The Black impossible is a rich site of inquiry: it’s Sandra Bland not being pulled over for failing to signal; Emmett Till living to his 80s; Eric Garner breathing. But, the Black impossible also gives us this: the Haitian Revolution and the Nat Turner rebellion; Black Twitter, #BlackGirlMagic and #BlackBoyJoy; Insecure, Underground, Black Panther, and Get Out.
The Black impossible is at once about continuing to live and resist in the face of the debilitating policies of modernity (impossible to do, but nevertheless done), yet also about the seeming impossibility of ever just living. The Black impossible draws together modes of cultural responses to the ethos of life and living in the face of practices of discipline and death. On the fiftieth anniversary of Black Studies, it asks us to bring together the critical methodologies and creative practices of Black Study to bear on the now and the future.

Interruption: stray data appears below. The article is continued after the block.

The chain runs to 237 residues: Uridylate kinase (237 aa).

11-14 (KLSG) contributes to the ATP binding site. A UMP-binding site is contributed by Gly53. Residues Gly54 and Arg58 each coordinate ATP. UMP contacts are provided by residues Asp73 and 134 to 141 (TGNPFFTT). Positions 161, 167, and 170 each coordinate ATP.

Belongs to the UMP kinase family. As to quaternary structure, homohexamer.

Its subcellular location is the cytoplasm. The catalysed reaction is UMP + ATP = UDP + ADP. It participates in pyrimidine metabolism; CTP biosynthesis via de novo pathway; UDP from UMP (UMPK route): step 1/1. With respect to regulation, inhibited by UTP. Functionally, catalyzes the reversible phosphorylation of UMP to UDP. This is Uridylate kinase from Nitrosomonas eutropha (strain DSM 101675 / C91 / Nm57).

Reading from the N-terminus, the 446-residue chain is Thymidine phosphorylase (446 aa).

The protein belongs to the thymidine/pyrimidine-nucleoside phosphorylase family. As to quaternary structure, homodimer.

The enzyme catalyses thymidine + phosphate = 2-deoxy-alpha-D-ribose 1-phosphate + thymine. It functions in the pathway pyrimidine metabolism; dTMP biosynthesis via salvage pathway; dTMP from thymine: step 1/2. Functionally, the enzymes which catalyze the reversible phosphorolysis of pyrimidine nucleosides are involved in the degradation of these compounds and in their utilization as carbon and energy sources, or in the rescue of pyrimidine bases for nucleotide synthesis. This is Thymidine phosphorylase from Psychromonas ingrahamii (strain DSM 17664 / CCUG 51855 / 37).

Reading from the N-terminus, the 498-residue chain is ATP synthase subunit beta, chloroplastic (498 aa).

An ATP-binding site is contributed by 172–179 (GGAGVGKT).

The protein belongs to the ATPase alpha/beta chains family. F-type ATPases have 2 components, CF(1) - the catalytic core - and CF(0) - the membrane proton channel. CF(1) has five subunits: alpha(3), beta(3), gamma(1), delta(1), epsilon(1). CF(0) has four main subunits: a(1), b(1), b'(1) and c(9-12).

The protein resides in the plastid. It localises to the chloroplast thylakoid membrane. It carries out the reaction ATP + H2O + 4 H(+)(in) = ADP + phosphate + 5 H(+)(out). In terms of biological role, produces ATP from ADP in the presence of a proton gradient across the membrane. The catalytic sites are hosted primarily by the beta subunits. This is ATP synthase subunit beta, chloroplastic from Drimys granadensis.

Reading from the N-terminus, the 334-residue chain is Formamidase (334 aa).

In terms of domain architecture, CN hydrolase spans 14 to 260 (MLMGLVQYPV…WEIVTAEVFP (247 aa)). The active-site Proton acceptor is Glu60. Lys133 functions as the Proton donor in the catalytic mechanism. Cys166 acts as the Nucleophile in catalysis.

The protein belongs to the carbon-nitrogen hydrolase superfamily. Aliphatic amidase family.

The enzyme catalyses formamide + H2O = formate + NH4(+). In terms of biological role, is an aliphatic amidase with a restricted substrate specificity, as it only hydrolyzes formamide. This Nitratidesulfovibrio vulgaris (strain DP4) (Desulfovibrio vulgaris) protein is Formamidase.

How has contemporary Black culture responded to, resisted, and existed in the face of this tension? What do we make of the visual, sonic, material, and digital cultures (to name a few) of the now? How do the realities of culture manifest themselves through and as political behavior? How do we turn to cultural productions as sites of life and living? How do we define the impossible?
The second biannual conference of the African American Studies Department at Princeton University will explore the contemporary cultures of the Black impossible. This conference seeks to bring together intellectuals, artists, and organizers working across many different disciplines, mediums, and movements that speak to the cultures and the impossibility of Black life in the U.S. and abroad.